Swaminathan works a lot with dairy in her PhD program, but decided participating in the Dairy Innovation Hub‘s Student Challenge offered a unique opportunity.
“It’s very industry-oriented and if you find a solution to that problem it can get easily implemented,” Swaminathan said. “So that was kind of very attractive to me, and it’s pretty exciting to work on such projects for sure.”
Students at the Dairy Innovation Hub‘s three UW system campuses — Madison, Platteville and River Falls — participated in the challenge. They didn’t all have a dairy background either.
“Little did I know, I was the only MBA student there, but next thing I know I was learning about the whole dairy industry,” said Ashwin Maheshwari, an MBA candidate at UW-Madison.
The project’s ideas were aimed at three topics: Improving shelf life of dairy products, utilizing tech or robotics to improve operations and encouraging dairy consumption among Wisconsin students.
“There are few better resources for innovative ideas in Wisconsin than the students at the UW System campuses,” said Heidi Zoerb, an asociate dean for external relations at the UW-Madion College of Agriculture and Life Sciences.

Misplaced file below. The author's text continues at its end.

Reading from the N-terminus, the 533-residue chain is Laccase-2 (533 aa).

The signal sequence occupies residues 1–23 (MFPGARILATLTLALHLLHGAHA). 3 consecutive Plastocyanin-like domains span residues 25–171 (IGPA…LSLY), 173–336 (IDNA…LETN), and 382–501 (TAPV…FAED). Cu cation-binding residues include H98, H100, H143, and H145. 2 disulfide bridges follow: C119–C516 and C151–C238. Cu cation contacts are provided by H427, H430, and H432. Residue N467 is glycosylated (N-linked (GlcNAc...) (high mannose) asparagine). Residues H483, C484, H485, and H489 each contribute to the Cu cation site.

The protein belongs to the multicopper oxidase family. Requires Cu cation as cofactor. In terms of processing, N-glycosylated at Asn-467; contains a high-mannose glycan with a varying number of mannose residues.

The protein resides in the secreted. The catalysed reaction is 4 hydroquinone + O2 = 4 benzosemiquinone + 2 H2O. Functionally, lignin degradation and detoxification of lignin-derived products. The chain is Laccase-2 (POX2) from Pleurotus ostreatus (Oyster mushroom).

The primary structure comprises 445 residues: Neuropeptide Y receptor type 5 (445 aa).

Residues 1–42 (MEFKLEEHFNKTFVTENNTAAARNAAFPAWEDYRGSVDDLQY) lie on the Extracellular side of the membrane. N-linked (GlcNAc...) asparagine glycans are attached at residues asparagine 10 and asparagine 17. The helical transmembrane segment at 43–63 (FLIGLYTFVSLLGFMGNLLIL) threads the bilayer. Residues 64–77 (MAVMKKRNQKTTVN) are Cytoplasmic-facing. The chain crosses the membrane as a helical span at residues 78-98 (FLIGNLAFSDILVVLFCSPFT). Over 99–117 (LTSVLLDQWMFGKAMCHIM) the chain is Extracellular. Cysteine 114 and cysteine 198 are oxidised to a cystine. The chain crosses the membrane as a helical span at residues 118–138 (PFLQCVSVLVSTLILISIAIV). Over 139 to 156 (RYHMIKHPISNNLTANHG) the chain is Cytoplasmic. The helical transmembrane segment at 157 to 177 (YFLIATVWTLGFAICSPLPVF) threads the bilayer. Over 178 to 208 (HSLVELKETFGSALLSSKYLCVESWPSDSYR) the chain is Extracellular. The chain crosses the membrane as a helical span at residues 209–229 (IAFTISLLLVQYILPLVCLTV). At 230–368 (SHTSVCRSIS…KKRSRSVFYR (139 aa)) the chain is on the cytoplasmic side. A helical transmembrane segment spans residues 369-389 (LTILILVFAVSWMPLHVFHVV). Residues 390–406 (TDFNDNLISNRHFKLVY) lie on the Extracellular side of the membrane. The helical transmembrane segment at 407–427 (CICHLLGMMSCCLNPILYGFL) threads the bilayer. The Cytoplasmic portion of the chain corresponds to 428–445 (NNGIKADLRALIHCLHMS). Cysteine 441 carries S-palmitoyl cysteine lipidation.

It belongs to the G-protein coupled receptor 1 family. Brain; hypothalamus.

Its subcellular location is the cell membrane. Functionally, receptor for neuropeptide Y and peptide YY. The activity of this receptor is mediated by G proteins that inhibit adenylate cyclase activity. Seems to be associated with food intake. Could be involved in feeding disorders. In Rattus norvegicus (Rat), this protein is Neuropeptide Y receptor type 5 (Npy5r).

Students worked as part of teams to come up with ideas and worked with academic and industry professionals to refine them. They then virtually pitched them to a panel including judges from the university and Hyper Innovation, a Madison area innovation agency that partnered on the competition.
The challenge was all part of the Dairy Innovation Hub’s goal to help the dairy industry and its farmers. The Hub receives $7.8 million annually from the state to work on issues brought up by the Dairy Task Force 2.0.
“Prices have been low in the dairy industry, and dairy farmers across Wisconsin have really been struggling as a result,” Zoerb said.
For the challenge, Students came up with seven pitches in total, including things like a cooling pouch to replace milk cartons, a septum ring to monitor cow health, and bio-actives in yogurt to extend shelf life.
“Seeing students actually working on real dairy innovations is the most rewarding part of this whole project,” Zoerb said.
Maheshwari worked on the health monitoring septum ring project, and also worked on a project that turned bar codes on dairy products into a scan-able game kids could play on phones and other devices. He said the whole process was very educational.
“It was almost like a class in a way, like an extra course,” Mahewshari said.
Swaminathan’s food science background lead her to using bio-actives to extend yogurt shelf life. All of the groups were given resources by the university to take the ideas to market.
“If you are more interested to continue this project you kind of work from there, you execute the plan that you already have,” Swaminathan said.